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Next Big Bands: The Naked and Famous

By SELENE SAN FELICE

The Naked and Famous’ “Young Blood” has become the free spirited millennial anthem, but the band is much more than one carefree song. Under the pressure of a breakup, constant touring and politics, the last few years have been rough for the band. Thankfully, they’ve decided to push through and will be performing at Next Big Thing fest in Tampa this week. Between tour stops, the band took some time to answer our questions.

“Young Blood” is all about being young and reckless. What’s the most reckless thing you guys have ever done?

Jesse: When I was about 20 living in Australia, my friends and I drunkenly snuck into a construction site and climbed to the top of the crane around 10-12 stories up.

As a band you do a lot of meet and greets after shows. What’s the weirdest meet and greet experience you’ve ever had?

The band: In Vancouver we had a couple dressed as Ghostbusters (it was Halloween) and they told us Simple Forms is their favorite record to have sex too. They said some of the songs are really sad but it makes the sex even better.

Jesse, you mentioned in the band’s Reddit AMA that you haven’t  had anyone throw crumpled trash at you on stage in a while. Did that really used to happen to you?

Jesse: No trash has been thrown at me but I like throwing drink bottles at Aaron, David and our techs.

What’s the one thing you all need on your tour rider?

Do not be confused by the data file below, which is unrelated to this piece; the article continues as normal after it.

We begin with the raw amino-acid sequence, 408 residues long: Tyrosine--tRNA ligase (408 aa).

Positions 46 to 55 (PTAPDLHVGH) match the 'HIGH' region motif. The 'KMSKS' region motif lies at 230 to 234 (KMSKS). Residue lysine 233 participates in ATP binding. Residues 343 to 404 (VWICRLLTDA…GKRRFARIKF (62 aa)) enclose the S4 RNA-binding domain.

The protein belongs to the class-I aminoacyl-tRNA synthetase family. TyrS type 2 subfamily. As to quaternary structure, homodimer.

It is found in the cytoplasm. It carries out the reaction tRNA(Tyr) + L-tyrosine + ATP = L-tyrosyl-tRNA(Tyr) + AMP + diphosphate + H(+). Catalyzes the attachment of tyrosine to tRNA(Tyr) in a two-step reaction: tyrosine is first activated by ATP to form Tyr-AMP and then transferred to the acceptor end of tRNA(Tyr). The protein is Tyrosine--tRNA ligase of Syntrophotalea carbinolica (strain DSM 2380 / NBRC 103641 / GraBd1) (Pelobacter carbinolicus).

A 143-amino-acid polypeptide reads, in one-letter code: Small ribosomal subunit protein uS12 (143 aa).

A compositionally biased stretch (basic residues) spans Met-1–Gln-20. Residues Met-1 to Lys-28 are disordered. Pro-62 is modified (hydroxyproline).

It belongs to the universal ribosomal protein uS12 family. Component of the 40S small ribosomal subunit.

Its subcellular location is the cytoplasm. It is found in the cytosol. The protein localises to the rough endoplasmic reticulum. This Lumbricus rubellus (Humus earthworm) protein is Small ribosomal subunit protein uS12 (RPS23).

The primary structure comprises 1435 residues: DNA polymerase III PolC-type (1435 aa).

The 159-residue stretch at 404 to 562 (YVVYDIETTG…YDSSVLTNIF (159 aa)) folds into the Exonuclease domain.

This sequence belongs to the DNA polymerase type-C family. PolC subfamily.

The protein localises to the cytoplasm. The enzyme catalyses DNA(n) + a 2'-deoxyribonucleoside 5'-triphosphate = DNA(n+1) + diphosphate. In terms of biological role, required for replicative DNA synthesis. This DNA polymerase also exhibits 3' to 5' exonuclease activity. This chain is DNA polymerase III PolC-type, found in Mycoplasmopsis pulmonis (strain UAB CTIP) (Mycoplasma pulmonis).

David: Blueberries. We’re making a lot of morning smoothies right now.

You guys have a ton of touring experience, but you’ve talked before about how it’s not always fun. Tell me about the stress of being on the road for too long.

The band: Managing day to day health is a big one, and when your health slips… so does your mood. Touring does crazy things to your body clock, even if you’re on your best behavior.

How do you get motivated to write more music and start the touring and promoting process all over again after being on the road for so long?

The band: It’s a love hate thing! You’re off the road for too long and you start getting bored fidgety. You get out on the road and 5 weeks in you’re thinking about how much you miss your local coffee shop.

What made you decide to stay together as a band after Thom and Alisa’s breakup?

The band: There was a long patch there where no one knew quite what was happening. It took over a year for the clouds to clear, but when we all got in a room together again it was smiles. That’s ultimately what got things happening again. The realization that the band and bonds shared were bigger than all that, and the end of one thing didn’t have to mean the end of the other.

How does it feel to be New Zealanders in America with all that’s happening right now?

David: While we aren’t Americans, American politics is a very global thing. New Zealanders I suspect all share a very similar sentiment about the current state of the world at the moment. It’s frustrating because we’re unable to vote, though it’s important to let people know how you feel in productive ways, no matter what your political affiliation.

Though it is a breakup song, “Higher” seems like an anthem for those struggling to remain calm and not fight for what they believe in after this election. What other songs, yours or someone else’s, would you recommend to those feeling hurt right now? 

David: Recently a few of us went to see a country artist named David Ramirez while we had a night off in Omaha. I’d recommend the song “Harder To Lie.” It pulls at my heart strings.

Check out more Next Big Thing artist interviews.

Selene San Felice can be reached at selene.sanfelice@theminaretonline.com. Follow her on Twitter/Instagram and find more of her work here.

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